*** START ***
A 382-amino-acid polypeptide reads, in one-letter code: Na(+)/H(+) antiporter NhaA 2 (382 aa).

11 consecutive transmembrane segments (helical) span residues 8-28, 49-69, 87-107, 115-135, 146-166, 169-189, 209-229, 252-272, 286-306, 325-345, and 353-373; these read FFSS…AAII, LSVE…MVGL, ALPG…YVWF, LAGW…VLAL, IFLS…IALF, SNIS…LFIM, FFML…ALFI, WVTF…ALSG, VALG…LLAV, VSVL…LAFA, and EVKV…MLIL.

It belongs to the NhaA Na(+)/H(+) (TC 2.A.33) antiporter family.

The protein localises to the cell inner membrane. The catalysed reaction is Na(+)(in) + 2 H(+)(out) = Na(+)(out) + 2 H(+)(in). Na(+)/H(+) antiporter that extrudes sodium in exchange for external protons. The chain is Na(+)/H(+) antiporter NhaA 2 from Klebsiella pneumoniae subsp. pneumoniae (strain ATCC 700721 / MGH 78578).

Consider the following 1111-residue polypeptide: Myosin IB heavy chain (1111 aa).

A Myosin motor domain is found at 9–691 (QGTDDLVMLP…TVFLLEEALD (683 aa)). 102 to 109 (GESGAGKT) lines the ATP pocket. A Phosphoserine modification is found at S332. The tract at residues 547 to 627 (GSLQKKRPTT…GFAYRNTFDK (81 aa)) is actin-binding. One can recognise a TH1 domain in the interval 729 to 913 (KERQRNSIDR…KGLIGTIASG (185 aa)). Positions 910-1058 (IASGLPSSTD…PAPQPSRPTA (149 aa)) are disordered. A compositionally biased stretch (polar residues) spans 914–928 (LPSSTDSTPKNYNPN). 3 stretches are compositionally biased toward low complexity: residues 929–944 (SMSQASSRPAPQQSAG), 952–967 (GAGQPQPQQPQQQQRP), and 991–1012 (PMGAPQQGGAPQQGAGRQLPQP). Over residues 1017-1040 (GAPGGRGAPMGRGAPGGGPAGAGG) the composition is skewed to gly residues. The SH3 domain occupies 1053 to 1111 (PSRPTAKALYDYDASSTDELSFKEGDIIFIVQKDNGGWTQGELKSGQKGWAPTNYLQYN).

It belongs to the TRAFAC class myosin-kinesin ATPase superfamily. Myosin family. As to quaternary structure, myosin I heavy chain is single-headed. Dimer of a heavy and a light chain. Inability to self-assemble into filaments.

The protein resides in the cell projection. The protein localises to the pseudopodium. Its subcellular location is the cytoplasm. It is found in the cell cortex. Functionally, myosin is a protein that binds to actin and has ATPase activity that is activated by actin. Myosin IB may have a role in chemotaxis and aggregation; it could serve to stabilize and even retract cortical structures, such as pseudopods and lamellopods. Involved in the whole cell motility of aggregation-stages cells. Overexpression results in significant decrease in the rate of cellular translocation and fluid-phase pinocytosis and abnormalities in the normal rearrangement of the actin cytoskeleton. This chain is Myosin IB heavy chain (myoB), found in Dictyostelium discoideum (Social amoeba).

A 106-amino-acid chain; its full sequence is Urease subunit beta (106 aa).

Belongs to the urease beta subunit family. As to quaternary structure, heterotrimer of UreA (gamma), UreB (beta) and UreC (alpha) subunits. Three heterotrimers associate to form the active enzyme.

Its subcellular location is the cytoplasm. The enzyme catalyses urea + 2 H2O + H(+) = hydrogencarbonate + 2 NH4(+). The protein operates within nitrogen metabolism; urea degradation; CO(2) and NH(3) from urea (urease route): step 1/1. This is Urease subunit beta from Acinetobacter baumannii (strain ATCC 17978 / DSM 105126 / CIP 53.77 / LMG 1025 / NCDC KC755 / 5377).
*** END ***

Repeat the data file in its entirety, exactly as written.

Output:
A 382-amino-acid polypeptide reads, in one-letter code: Na(+)/H(+) antiporter NhaA 2 (382 aa).

11 consecutive transmembrane segments (helical) span residues 8-28, 49-69, 87-107, 115-135, 146-166, 169-189, 209-229, 252-272, 286-306, 325-345, and 353-373; these read FFSS…AAII, LSVE…MVGL, ALPG…YVWF, LAGW…VLAL, IFLS…IALF, SNIS…LFIM, FFML…ALFI, WVTF…ALSG, VALG…LLAV, VSVL…LAFA, and EVKV…MLIL.

It belongs to the NhaA Na(+)/H(+) (TC 2.A.33) antiporter family.

The protein localises to the cell inner membrane. The catalysed reaction is Na(+)(in) + 2 H(+)(out) = Na(+)(out) + 2 H(+)(in). Na(+)/H(+) antiporter that extrudes sodium in exchange for external protons. The chain is Na(+)/H(+) antiporter NhaA 2 from Klebsiella pneumoniae subsp. pneumoniae (strain ATCC 700721 / MGH 78578).

Consider the following 1111-residue polypeptide: Myosin IB heavy chain (1111 aa).

A Myosin motor domain is found at 9–691 (QGTDDLVMLP…TVFLLEEALD (683 aa)). 102 to 109 (GESGAGKT) lines the ATP pocket. A Phosphoserine modification is found at S332. The tract at residues 547 to 627 (GSLQKKRPTT…GFAYRNTFDK (81 aa)) is actin-binding. One can recognise a TH1 domain in the interval 729 to 913 (KERQRNSIDR…KGLIGTIASG (185 aa)). Positions 910-1058 (IASGLPSSTD…PAPQPSRPTA (149 aa)) are disordered. A compositionally biased stretch (polar residues) spans 914–928 (LPSSTDSTPKNYNPN). 3 stretches are compositionally biased toward low complexity: residues 929–944 (SMSQASSRPAPQQSAG), 952–967 (GAGQPQPQQPQQQQRP), and 991–1012 (PMGAPQQGGAPQQGAGRQLPQP). Over residues 1017-1040 (GAPGGRGAPMGRGAPGGGPAGAGG) the composition is skewed to gly residues. The SH3 domain occupies 1053 to 1111 (PSRPTAKALYDYDASSTDELSFKEGDIIFIVQKDNGGWTQGELKSGQKGWAPTNYLQYN).

It belongs to the TRAFAC class myosin-kinesin ATPase superfamily. Myosin family. As to quaternary structure, myosin I heavy chain is single-headed. Dimer of a heavy and a light chain. Inability to self-assemble into filaments.

The protein resides in the cell projection. The protein localises to the pseudopodium. Its subcellular location is the cytoplasm. It is found in the cell cortex. Functionally, myosin is a protein that binds to actin and has ATPase activity that is activated by actin. Myosin IB may have a role in chemotaxis and aggregation; it could serve to stabilize and even retract cortical structures, such as pseudopods and lamellopods. Involved in the whole cell motility of aggregation-stages cells. Overexpression results in significant decrease in the rate of cellular translocation and fluid-phase pinocytosis and abnormalities in the normal rearrangement of the actin cytoskeleton. This chain is Myosin IB heavy chain (myoB), found in Dictyostelium discoideum (Social amoeba).

A 106-amino-acid chain; its full sequence is Urease subunit beta (106 aa).

Belongs to the urease beta subunit family. As to quaternary structure, heterotrimer of UreA (gamma), UreB (beta) and UreC (alpha) subunits. Three heterotrimers associate to form the active enzyme.

Its subcellular location is the cytoplasm. The enzyme catalyses urea + 2 H2O + H(+) = hydrogencarbonate + 2 NH4(+). The protein operates within nitrogen metabolism; urea degradation; CO(2) and NH(3) from urea (urease route): step 1/1. This is Urease subunit beta from Acinetobacter baumannii (strain ATCC 17978 / DSM 105126 / CIP 53.77 / LMG 1025 / NCDC KC755 / 5377).